CAUT

CAUT Statement on the International Day of Persons with Disabilities

(Ottawa – December 3, 2019) The theme of this year’s International Day of Persons with Disabilities centres around promoting the participation of persons with disabilities and their leadership. Disability is a cross-cutting issue and this theme focuses on the empowerment of persons with disabilities for inclusive, equitable and sustainable development.

Achieving equity, diversity and inclusion in post-secondary education is fundamental to its excellence. Yet, despite institutional principles and employment equity and human rights legislation, there is a paucity of data on academic staff with disabilities, making it difficult to identify and address discrimination and barriers in the academic workplace.

Drawing from the limited data available through the Canadian Survey on Disability, CAUT estimates that one in five academic staff are living with disabilities with pain and mental health-related disability among the most prevalent. The proportion of women with disabilities in academia is less than either men with disabilities or women without disabilities, raising questions of equity.

It is clear that better efforts must be made at all levels to bring into focus the working experiences and conditions of people with disabilities in order to remove barriers and prevent occupational injuries and illnesses. Inclusive employment and education will remain elusive and at great cost to individuals, institutions and society without better workplace data on disabilities.

Laurentian University administration violated academic freedom

(Ottawa – November 21, 2019) The Laurentian University Faculty Association (LUFA) has won an important legal battle in asserting the right to academic freedom across the country.

In December 2015, Dr. Michael Persinger was abruptly removed from teaching a psychology course after the administration received a student complaint. An arbitrator concluded that the administration violated the late professor’s rights.

“It was improper and contrary to the Collective Agreement for the University to have removed Dr. Persinger from teaching (…) and to have issued the related email (…) to students in that course and in doing so to have failed to consider Dr. Persinger’s academic freedom,” writes arbitrator Kevin Burkett in a consent award rendered on November 6.

The decision also binds the administration to follow a proper consultative process going forward and prior to the removal of a professor from the classroom, including assessing the responsibilities and duties of academics, and their right to a full and proper investigation. The University has also agreed to “not publicly invite complaints against faculty members, and (…) never again utilize a stand alone telephone number for complaints”.

“This is an important and precedent-setting award for academic staff across the country,” said CAUT Executive Director David Robinson. “Academic freedom is a necessary condition for the free pursuit of knowledge and understanding.”

LUFA president Fabrice Colin added that the Association is “Pleased with the decision because it sends a strong signal to our members, but it is a bittersweet victory because Dr. Persinger is no longer with us. We are happy that the University has agreed to award a yearly scholarship in his name to celebrate Dr. Persinger’s internationally recognized contributions to neurosciences and the field of psychology. A staunch defender of academic freedom, Dr. Persinger also received prestigious awards for his teaching and research accomplishments.”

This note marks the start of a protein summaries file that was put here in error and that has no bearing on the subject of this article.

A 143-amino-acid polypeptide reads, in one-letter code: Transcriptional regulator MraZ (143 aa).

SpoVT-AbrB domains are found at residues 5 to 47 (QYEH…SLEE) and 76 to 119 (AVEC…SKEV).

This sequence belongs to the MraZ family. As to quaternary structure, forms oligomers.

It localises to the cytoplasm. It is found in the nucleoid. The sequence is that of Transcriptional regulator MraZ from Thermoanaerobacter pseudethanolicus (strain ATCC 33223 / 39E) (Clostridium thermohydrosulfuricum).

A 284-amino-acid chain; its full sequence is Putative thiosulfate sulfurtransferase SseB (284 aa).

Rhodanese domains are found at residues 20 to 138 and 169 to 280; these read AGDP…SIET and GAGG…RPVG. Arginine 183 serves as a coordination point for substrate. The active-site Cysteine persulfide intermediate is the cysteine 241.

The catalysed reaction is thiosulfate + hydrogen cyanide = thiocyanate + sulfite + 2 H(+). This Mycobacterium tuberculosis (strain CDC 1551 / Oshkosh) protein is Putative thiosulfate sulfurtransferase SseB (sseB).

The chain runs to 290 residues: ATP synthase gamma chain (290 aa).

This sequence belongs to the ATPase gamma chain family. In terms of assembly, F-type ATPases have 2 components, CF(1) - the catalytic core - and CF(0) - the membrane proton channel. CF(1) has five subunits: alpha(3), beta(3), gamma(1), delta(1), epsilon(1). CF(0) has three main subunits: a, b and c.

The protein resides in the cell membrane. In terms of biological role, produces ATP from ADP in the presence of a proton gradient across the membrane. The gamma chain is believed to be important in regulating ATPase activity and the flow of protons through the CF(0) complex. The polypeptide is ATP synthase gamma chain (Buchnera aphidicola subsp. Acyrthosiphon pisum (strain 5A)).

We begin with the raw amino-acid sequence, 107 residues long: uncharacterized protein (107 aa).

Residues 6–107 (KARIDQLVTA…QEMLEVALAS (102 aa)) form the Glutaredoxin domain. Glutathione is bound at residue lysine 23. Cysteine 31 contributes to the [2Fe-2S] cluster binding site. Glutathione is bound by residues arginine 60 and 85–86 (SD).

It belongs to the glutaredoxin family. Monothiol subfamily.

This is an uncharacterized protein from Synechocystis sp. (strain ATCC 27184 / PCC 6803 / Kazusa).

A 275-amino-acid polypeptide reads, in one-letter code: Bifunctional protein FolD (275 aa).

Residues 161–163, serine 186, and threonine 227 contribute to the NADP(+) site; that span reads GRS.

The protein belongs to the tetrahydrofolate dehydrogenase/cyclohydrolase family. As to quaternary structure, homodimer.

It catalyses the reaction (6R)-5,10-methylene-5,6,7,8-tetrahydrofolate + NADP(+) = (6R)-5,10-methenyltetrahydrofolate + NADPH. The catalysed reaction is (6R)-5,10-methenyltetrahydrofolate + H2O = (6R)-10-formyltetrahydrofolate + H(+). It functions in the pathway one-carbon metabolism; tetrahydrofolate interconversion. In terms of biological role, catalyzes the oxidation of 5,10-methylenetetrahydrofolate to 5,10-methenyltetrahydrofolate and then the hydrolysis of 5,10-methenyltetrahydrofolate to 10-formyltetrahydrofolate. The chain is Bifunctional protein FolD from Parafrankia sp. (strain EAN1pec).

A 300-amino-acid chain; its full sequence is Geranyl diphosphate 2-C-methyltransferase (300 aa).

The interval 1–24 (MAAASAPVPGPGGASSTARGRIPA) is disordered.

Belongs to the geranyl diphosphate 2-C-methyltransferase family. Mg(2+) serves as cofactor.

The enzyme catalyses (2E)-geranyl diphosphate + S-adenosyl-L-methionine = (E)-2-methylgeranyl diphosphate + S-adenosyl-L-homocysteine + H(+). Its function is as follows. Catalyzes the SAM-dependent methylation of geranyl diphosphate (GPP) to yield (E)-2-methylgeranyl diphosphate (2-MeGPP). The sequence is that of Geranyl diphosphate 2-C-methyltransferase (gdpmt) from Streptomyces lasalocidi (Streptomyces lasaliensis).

-30-

Media contacts : Valérie Dufour, Director of Communications, Canadian Association of University Teachers (CAUT), 613-293-1810

Fabrice Colin, President, Laurentian University Faculty Association (LUFA) 705-698-6763

Report: Academic Freedom Breached at Thompson Rivers University

(Ottawa – November 19, 2019) An investigation into the suspension of Dr. Derek Pyne by Thompson Rivers University (TRU) has concluded that the administration’s actions breached academic freedom.

The committee of investigation, established by the Canadian Association of University Teachers (CAUT), found that TRU “appears to suffer a broad institutional weakness when it comes to understanding academic freedom.”

The investigation looked into actions taken in July 2018 by the administration to suspend Dr. Pyne and bar him from campus. Dr. Pyne found himself at the centre of controversy for his research into the use of deceptive journals by administrators and academics at TRU, and for his public criticism of the University and his department, the School of Business and Economics.

The committee notes that the right of academics to criticize their administration and their institution is a widely recognized feature of academic freedom. However, the committee found that at TRU there was a failure to understand academic freedom beyond a “narrow application to support faculty members’ freedom to pursue what they expect to be fruitful avenues of research and publish their results.”

“Our investigation finds that the TRU Administration’s approach in managing workplace complaints against Dr. Pyne failed to properly consider his academic freedom as it applies to his…criticisms of the School of Business and Economics, its administrators and its faculty,” the committee concludes.

The committee makes a number of recommendations, including removing the constraints placed on Dr. Pyne’s speech as a condition of his continuing employment as a faculty member.

The members of the investigatory committee were Dr. Mark Mac Lean, Professor of Mathematics, University of British Columbia (Chair); and Carla Graebner, Librarian for Data Services and Government Information, Simon Fraser University.

-30-

Media contact: Lisa Keller, Communications Officer, Canadian Association of University Teachers; 613-726-5186 (o); 613-222-3530 (c)

Police attacks on Hong Kong university campuses condemned